Great Houses of Ipswich highlights history
ONE of the highlights on the Ipswich heritage calendar is one that is sure to please fans of classic homes that are packed with history.
The Great Houses of Ipswich is held twice a year and it gets more popular every year.
Ipswich has a large collection of older colonial style homes with some dating back as far as the mid 1800s, and they are in a style that builders just don't offer any more.
It's one of the main reasons older homes in Ipswich are being snapped up in a matter of days after they hit the market.
Aberfeldy in Sadlier's Crossing earlier this year had a buyer within 24 hours of it hitting the market, while similar homes in the Woodend area have rarely been available for sale for more than a week, such is the demand for these homes.
Great Houses of Ipswich hopes to provide recognition and support for the great owners who care for these places and make them available to the public.
The National Trust, through the Great Houses of Ipswich project, hopes to widely promote Ipswich and its heritage, and strengthen the relationship Queenslanders have with their past.
The latest three homes to be open to the public are Rockton, Fairy Knoll and Arrochar, which is located in one of the most in-demand streets in Ipswich.
Arrochar, designed by architect George Brockwell Gill, was constructed c1912 for Albion and Margaret Hayne.
A high-set timber home with Marseilles tile roof and dormer window, Arrochar makes a strong contribution to the streetscape in this precinct of high quality residential homes.
It is also one of Ipswich's finest examples of the work of GB Gill.
In February 1911, seven allotments were subdivided and sold as Crown Land. Arrochar is located across two of these allotments.
Before building this particular Arrochar, Albion and Margaret Hayne and their three sons had been living in Lawrence Street, North Ipswich, in a house also named Arrochar.
Both Albert and Margaret Hayne arrived in Ipswich as children with their respective parents in the 1860s.
Rockton (pictured right) is a home celebrating 100 years of being part of the Haenke family.
When architect and colliery proprietor Martin William (Will) Haenke purchased it in 1918, Rockton was already over sixty years old.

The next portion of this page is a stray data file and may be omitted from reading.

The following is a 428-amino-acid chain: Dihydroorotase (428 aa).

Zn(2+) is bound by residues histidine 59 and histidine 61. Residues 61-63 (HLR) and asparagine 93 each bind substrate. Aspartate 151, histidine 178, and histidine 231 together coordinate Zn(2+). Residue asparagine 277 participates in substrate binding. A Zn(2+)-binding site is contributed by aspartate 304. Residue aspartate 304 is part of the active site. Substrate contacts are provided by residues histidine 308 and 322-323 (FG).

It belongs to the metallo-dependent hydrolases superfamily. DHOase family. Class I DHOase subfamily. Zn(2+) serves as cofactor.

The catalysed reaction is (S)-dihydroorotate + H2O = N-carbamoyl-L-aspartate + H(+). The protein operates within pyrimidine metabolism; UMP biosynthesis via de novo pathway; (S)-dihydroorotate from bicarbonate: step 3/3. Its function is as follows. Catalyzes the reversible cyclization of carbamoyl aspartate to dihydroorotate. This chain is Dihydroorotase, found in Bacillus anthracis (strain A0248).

Rockton was begun as a cottage in 1855 by bank manager William Craies.
The following year it was extended. Through the extensions and modifications made by subsequent owners, notably the pastoralist Edward Bullmore and Will Haenke, today Rockton is a complex but surprisingly harmonious house with great character.
Its grounds include timber and brick outbuildings, tall mature trees and productive, limestone-edged gardens.
Fairy Knoll in Eastern Heights is a significant example of a late 1890s grand residence specifically suited to the requirements of a large, wealthy family.
It was designed in 1896 by noted Ipswich architect George Brockwell Gill for sawmill proprietor Thomas Hancock.
Although Hancock died before construction was completed, Fairy Knoll served as the home of his wife Louisa and their family of ten children from 1901 to 1947.
Fairy Knoll was transformed into a maternal and child welfare home in 1952, and later a facility providing respite care services.
Important for its connections with the Hancock family, pioneers in the Queensland timber industry, Fairy Knoll is also one of the grander Ipswich residences designed by the London trained GB Gill, who settled in Ipswich in 1886 and continued practising with distinction until his retirement in 1943.
For more information, or to find out when future Great Houses of Ipswich events will be held visit: www.nationaltrust.org.au/event/